SALT LAKE CITY -- People are giving city leaders an earful about the electric scooters.
Under a public records request, Salt Lake City provided to FOX 13 more than 1,400 pages of complaints (and a few compliments) about the Bird and Lime scooters. They encompass hundreds of complaints and dozens of photographs outlining the problems sent to a special email set up to address scooter issues, "firstname.lastname@example.org."
"I recently was almost run over by a scooter riding on the sidewalk in front of my house. This individual yelled at me for walking on the sidewalk," wrote Mike Mitchell.
Deborah Feder wrote to complain about almost being hit.
"It is getting to the point where I can’t safely walk in my own neighborhood. Several times I have had to step into the street with traffic when several scooters are coming toward me, especially when they are going downhill. My dog is terrified and I am reluctant to bring my elderly dad for a walk because he simply can’t jump out of the way quickly," she wrote. "At night, the problem is even worse. I’m on edge whenever I take my dog out after dark. This is completely unacceptable. I don’t know what sort of bargain the city has made with these companies that you seem unable to police them."
In a comment on a blog post, another demanded a crackdown on sidewalk riders.
"Witnessed two scooters traveling between 15-20 mile per hour on the sidewalk scare a woman who tripped and fell. When is the city going to do something about this? Sidewalks are for pedestrians. This issue is getting out of hand," another wrote.
Salt Lake City Transportation Director Jon Larsen said sidewalk riders are the number one complaint they get about the scooters.
"I think it’s really unnerving and people have a right to be upset," he told FOX 13 on Monday.
Other complaints show that people are upset about riders abandoning Bird and Lime scooters where they block pedestrian or wheelchair access or bus stops. GREENbike, which operates the rental bicycles downtown, regularly complains about scooters being left in and around their docks, according to the records. Photographic evidence was included.
Larsen said the volume of complaints show that people have strong feelings about the Bird and Lime scooters.
"A lot of people really love them and then a lot of people really hate them," he said.
He said the companies have shared their dashboard data from the phone apps required to use them. It shows that nevertheless, they remain popular with "tens of thousands" of rides every week.
"As a company committed to improving mobility in cities, we share the concern over protecting the public right of way in Salt Lake City from all vehicles including cars, bikes, and Birds," a spokesperson for Bird said in an email to FOX 13 in response to a request for comment. "We strive to improve and enhance the well-being of our riders and communities through concrete action, including through consistent safety education such as an in-app tutorial on how to ride a Bird and how to park it, and posting clear safety instructions on each Bird. We also have a team of Birdwatchers on the ground in Salt Lake City to reposition Birds and encourage riders to park safely."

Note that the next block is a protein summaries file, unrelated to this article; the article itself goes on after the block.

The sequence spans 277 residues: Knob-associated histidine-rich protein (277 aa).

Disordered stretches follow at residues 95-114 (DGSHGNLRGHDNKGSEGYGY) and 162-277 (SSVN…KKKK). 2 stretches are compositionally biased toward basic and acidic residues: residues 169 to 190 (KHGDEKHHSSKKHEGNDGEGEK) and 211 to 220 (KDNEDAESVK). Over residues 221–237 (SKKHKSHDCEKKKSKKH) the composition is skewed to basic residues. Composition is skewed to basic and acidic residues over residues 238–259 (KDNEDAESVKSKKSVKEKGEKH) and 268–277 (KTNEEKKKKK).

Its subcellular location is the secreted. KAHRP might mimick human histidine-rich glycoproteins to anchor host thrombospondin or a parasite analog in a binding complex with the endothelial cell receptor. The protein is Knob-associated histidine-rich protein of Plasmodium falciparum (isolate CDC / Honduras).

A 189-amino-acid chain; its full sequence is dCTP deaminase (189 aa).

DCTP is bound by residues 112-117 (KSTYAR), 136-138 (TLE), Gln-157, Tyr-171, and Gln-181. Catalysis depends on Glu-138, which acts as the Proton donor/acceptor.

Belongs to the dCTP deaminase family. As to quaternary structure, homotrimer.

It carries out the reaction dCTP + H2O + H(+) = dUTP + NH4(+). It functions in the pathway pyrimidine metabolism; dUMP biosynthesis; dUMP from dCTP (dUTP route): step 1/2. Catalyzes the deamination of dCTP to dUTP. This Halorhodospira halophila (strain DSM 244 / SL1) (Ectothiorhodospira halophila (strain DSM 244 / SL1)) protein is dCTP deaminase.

Lime did not immediately respond to an email seeking comment.
A few emails sent to the city praise the scooters for being a better alternative to vehicles.
"I love them! Gives an easy and fun way to be more green while providing a different alternative for transportation for those who don’t have cars. Makes accessing bus stops, etc easier. It’s fabulous," wrote one person.
"I love them. They are easy to access and make me less likely to use my car around town. They are a great idea and I love that Salt Lake embraces new ideas," wrote another.
The city is in the midst of crafting an ordinance to regulate the scooters since Bird abruptly appeared in downtown Salt Lake City. The company had to pull the scooters until a temporary agreement could be put in place. Lime appeared shortly afterward.
Larsen said Salt Lake City police have indicated they are busy with higher-priority calls and do not plan to do any kind of a crackdown on scooter-violators. Bird and Lime have updated the notices on their app to warn riders not to ride on the sidewalk.
For now, the city has tried to do more educational outreach -- urging riders to wear helmets or ride in the bike lanes. City workers have stenciled in warnings on sidewalks telling bicyclists, skateboarders and scooters to stay in their lane.
"We want to be a friendly city for everyone and I think we’re just going to keep efforts on the education for now," Larsen said.
A proposed ordinance regulating the scooters is expected in the spring or early summer. Larsen said it could include fees for companies that want to operate in Salt Lake City, designated parking places for the scooters and even allowing sidewalk use in some places, if there's no bike lane or the road is simply too dangerous.
"Some feedback we have got is maybe it is OK to ride on the sidewalk as long as you’re going walking speed?" he said. "So those are conversations we need to have and we want to make sure we have those in an open and transparent way."
Other communities are watching what Salt Lake City does with interest. St. George and Midvale both have reached out to ask for copies of agreements and proposed ordinances.
Marc Mortensen, a spokesman for the City of St. George, told FOX 13 they are taking bids for electric scooter companies to operate and evaluating their own set of regulations. Their city council could decide soon whether to allow them in.